"Three U.S. presidents have been elected while living in Illinois: Abraham Lincoln, Ulysses S. Grant, and Barack Obama. Additionally, Ronald Reagan, whose political career was based in California, was the only US President born and raised in Illinois."
This all correlates with this table - but I agree it is confusing - the column needs a note to clarify this. - Arjayay (talk) 07:43, 12 June 2015 (UTC)
I strongly prefer leaving this information out of this table, and continue linking to List of Presidents of the United States by home state which goes into these details ("state of primary affiliation" and "place of birth"). Hoof Hearted (talk) 20:25, 16 June 2015 (UTC)

Semi-protected edit request on 7 August 2015[edit]

I would like to request that in the living former presidents section that besides mentioning the most recent president to die, namely Gerald Ford, the section also make of note of the most recently serving president to die, namely Ronald Reagan. This is done in the articles of lists of state governors in their sections of living former office holders, so I see no reason why the same shouldn't be done here as well. 2601:241:300:36C8:21B:63FF:FEBC:D7EE (talk) 23:32, 7 August 2015 (UTC)

Red question icon with gradient background.svg Not done: it's not clear what changes you want to be made. Please mention the specific changes in a "change X to Y" format. TrueCRaysball | #RaysUp 23:57, 7 August 2015 (UTC)

This is the requestor. It's not so much a change as it is an addition. I'm just requesting that in the section listing the living former presidents, since you already note the most recent president to die, that you also note the most recently serving president, if different, as such a thing is also done on various gubernatorial lists. — Preceding unsigned comment added by 2601:241:300:36C8:4547:3CFA:7F11:782B (talk) 22:39, 8 August 2015 (UTC)


Any idea why it excludes Washington and Adams? --SchutteGod (not logged in) (talk) 19:52, 5 September 2015 (UTC)

Fix HerberT Hoover link in Timeline[edit]

The link in the timeline below the table to HerberT Hoover actually redirects to HERBER Hoover, with no t. This can be fixed pretty easily. Thanks! — Preceding unsigned comment added by DrBear86 (talkcontribs) 22:25, 16 September 2015 (UTC)

Herbert Hoover is from Iowa not California[edit]

Seriously, does nobody check this stuff? (talk) 19:52, 19 September 2015 (UTC)

The presence and absence of the "State" column has a history within this article. Please see archived discussions:
Any thoughts on the continued existence of the "State" column?
Secondly, I would recommend the inclusion of two templates.
First, Template:Hidden to stipulate the definition of contentious or confusing columns OR stipulate columns added without prior discussion on talk page will be promptly reverted.
Second, Template:Editnotice as a secondary measure to alert editors seeking to add columns that numerous attempts have been made or discussed in the past. They may wish to consult archived discussions to learn the arguments and outcomes of the discussions. Or, consult the Talk:List of Presidents of the United States/FAQ page. Specifically, "Q[uestion] 6: Please add another column to the list for ___________.," answer, and "Related Talk discussions."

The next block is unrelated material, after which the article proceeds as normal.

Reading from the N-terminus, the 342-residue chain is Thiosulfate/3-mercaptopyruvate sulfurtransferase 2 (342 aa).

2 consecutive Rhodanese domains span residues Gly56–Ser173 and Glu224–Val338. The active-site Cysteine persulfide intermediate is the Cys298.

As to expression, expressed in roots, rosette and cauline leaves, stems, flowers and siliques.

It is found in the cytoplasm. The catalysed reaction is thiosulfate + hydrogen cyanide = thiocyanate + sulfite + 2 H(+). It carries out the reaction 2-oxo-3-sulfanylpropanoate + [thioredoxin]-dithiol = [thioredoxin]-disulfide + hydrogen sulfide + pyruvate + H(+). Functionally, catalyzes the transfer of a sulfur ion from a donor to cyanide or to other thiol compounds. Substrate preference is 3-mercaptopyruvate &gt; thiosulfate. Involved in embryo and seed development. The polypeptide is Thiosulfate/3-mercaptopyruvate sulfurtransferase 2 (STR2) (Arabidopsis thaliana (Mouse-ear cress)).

Mitchumch (talk) 20:27, 19 September 2015 (UTC)
The archived discussions on this suck ballz. If you ask anyone who is even remotely aware of where a president is from, "What is Herbert Hoover's state?" They'll say "Iowa." Nobody, I mean NOBODY would say "California" unless they were a nitwit. With this kind of argumentative bullshit on Wikipedia, no wonder you don't even consider yourself a reliable source for your own articles. — Preceding unsigned comment added by (talk) 19:32, 21 September 2015 (UTC)
Correction - nobody would say "California" unless they were a nitwit or unless they were the Library of Congress, or just about every published source on the election of 1928. At the time of the election Hoover's legal residence was in Stanford, California. Would you say Obama's "state" is Hawaii rather than Illinois? Hoof Hearted (talk) 20:27, 8 October 2015 (UTC)

President Grant[edit]

Grant was born in Ohio, not Illinois — Preceding unsigned comment added by (talk) 03:07, 30 September 2015 (UTC)

The column is (rather vaguely) labeled "State" and is meant to be "state of primary affiliation". While Grant's birth state was Ohio, his home prior to his election was in Galena, Illinois. The Library of Congress contains the official Senate record for the election, which states that Grant was elected from the state of Illinois, not Ohio. The official House record for the election, also preserved on the Library of Congress website, says the same thing.
I've asked before: can we please remove the state column to avoid this kind of confusion? (See the previous discussion also.) Let List of Presidents of the United States by home state serve as the location for this information, which makes the distinction between "state of primary affiliation" and "place of birth". Hoof Hearted (talk) 20:14, 8 October 2015 (UTC)
Hoof Hearted I support removing it. It has generated confusion and complaints. Hence, an unstable element within the article. I would also add other elements as stated in the above section. Mitchumch (talk) 20:54, 8 October 2015 (UTC)

Photos vs. paintings?[edit]

There seems to be an incipient edit war here, and what discussion there is appears to be taking place in edit summaries rather than here on the talk page.

Time (UTC) / Permalink / differences Pics/Editor Edit summary
23:10, 09 November 2015 (UTC)
Major overhaul of list table to new style. Using DNC and RNC official colors, and official color for Federalists (black). Official painted portraits used.
23:58, 10 November 2015 (UTC)
there had been a general consensus to use daguerreotypes and photographs as they portray the presidents more accurately
24:09, 10 November 2015 (UTC)
That consensus is for infobox portraits. This is a list of presidents, using painted portraits is uniform. Additionally, the old table format has text on color, visibility, and other issues. This is accessible and eliminates text on color
01:24, 11 November 2015 (UTC)